There are various types of campaign materials that can be used to reinforce the campaign visibility, impact and messages. You should also assess if you need to raise funds from some of these materials. They include:
- Websites or web articles
- Newsletters (your own or articles for other organizations) - paper or email
- Newspaper or magazine articles or letters (No cost)
- Campaign videos or DVDs
- Music/music videos
- Reports -fully researched, with all the background facts about your campaign
- Leaflets, brochures or factsheets
- FAQs - Answers to most frequently asked questions
- Posters or billboards
- Banners and placards
- Campaign T-shirts/caps etc.
- Car or lorry stickers
- Campaign postcards, badges or calendar
- Campaign merchandise gifts (e.g. toy, pen, T-towel, mug, mouse mat etc.)
- Campaign calendar
- Photos (for magazines, newspapers etc.) e.g. photo CD
- Action pack - to enable activists to play an active part in the campaign
- Flyers - listing all campaign resources
Sometimes, international animal welfare organizations help collaborating societies and contacts by making generic versions of campaigns materials for translation and use in various countries. Campaign materials bearing the logos of a large collection of collaborating societies can be most effective (showing the strength and outreach of the campaign).
Petitions and postcard campaigns are a popular means of sending representations from a large number of supporters. For petitions, you only have to produce one short, simple product; then get many people to sign it. They are cheap and easy to run. Handing over a pile of petitions is also a media opportunity. One disadvantage is that decision makers generally treat mass-produced postcards less seriously than individual letters. And a petition is not worth giving to the target if you only have a few signatories.
Newer communication technologies are increasingly used for mobilizing support for advocacy campaigns. These include:
- Electronic petitions
- SMS (texts)
- Email lists are widely used to activate collaborators and supporters. Email is becoming an acceptable form of communication with policymakers, at least in the North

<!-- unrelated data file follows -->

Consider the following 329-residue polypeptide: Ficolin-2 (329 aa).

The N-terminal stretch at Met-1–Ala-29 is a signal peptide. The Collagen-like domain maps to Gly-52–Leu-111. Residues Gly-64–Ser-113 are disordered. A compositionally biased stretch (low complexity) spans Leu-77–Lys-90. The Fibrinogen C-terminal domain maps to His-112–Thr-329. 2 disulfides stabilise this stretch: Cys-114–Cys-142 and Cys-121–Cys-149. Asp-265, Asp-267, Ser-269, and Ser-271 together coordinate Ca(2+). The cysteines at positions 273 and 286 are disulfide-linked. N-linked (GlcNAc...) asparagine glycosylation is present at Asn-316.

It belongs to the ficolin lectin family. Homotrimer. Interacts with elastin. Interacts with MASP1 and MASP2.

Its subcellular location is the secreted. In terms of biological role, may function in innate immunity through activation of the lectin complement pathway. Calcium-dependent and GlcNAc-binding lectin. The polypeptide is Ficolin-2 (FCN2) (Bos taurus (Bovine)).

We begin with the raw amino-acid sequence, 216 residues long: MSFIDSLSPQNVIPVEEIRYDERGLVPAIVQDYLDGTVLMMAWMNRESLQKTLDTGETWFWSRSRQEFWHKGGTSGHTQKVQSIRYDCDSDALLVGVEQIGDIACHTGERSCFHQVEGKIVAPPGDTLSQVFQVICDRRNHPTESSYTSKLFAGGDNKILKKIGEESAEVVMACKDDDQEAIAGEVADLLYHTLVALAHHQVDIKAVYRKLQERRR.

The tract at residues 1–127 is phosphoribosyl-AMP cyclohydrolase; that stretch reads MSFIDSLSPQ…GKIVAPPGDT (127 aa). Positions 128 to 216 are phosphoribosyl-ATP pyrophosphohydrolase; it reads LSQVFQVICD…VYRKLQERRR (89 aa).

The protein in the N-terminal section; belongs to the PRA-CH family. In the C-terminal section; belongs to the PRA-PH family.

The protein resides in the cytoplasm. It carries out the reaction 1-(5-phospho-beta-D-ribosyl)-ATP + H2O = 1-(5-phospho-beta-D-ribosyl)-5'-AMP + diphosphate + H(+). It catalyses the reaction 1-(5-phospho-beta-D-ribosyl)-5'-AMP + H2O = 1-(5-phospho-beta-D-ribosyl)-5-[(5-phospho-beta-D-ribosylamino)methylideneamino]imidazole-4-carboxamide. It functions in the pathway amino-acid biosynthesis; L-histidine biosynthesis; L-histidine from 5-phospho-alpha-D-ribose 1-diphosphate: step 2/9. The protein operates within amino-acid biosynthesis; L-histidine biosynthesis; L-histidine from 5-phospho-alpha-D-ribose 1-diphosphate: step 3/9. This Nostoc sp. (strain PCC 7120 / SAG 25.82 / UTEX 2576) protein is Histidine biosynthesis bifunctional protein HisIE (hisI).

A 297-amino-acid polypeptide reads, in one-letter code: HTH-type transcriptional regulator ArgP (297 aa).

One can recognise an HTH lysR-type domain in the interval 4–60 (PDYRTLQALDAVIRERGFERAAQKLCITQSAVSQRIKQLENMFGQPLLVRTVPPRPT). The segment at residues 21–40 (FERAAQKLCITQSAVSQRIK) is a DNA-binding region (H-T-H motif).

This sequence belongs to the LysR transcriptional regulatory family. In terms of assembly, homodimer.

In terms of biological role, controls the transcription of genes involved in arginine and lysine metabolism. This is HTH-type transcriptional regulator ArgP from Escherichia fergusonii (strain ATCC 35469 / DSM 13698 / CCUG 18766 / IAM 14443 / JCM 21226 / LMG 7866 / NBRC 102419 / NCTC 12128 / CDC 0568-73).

This aspect of campaigning should be constantly reviewed and updated. There is more on it in Module 6 – Media and Communications.
International grassroots advocacy is becoming better-organized and more vocal, thanks to new communication technologies, especially social networking. For example, groups were highly organized for the anti-globalization protests at Seattle – mainly thanks to Internet coordination. Greenpeace make use of this technology through the ‘Cyber Activism’ center on its Website. New technology can also assist with mass lobbying, through software programs (such as membership software, which includes an automatic lobbying facility).
In fact, conventional campaigning methods such as small-scale demonstrations with homemade placards and campaign mascots are becoming increasingly outdated and useless for all but local animal rights events. So many NGOs are active and using compelling new methods and images, ensuring that the ‘routine and boring’ quite simply fails to make an impact nowadays. However, creative and visual campaign events can attract public and media attention.
Advertising can be expensive, unless free advertising can be won (for example, through designing attractive advertisements which will be used to fill blank magazine space). Advertising could be through: magazines, newspapers, direct mail, inserts in other publications or mailings, billboards, in hotels etc.
- To be successful, creative visual impact is needed.
- Repeat advertising is needed for impact (recognition and awareness).
- A banned advertisement often gains more publicity and impact then a placed one!
Campaign videos are impactful campaign tools. They can be expensive to produce, and difficult to get right without professional help. The campaign message and impact can be diluted if they attempt organizational promotion at the same time.
Compare the following videos – the ‘good, bad and the ugly! - looking at their approach, design, length and impact: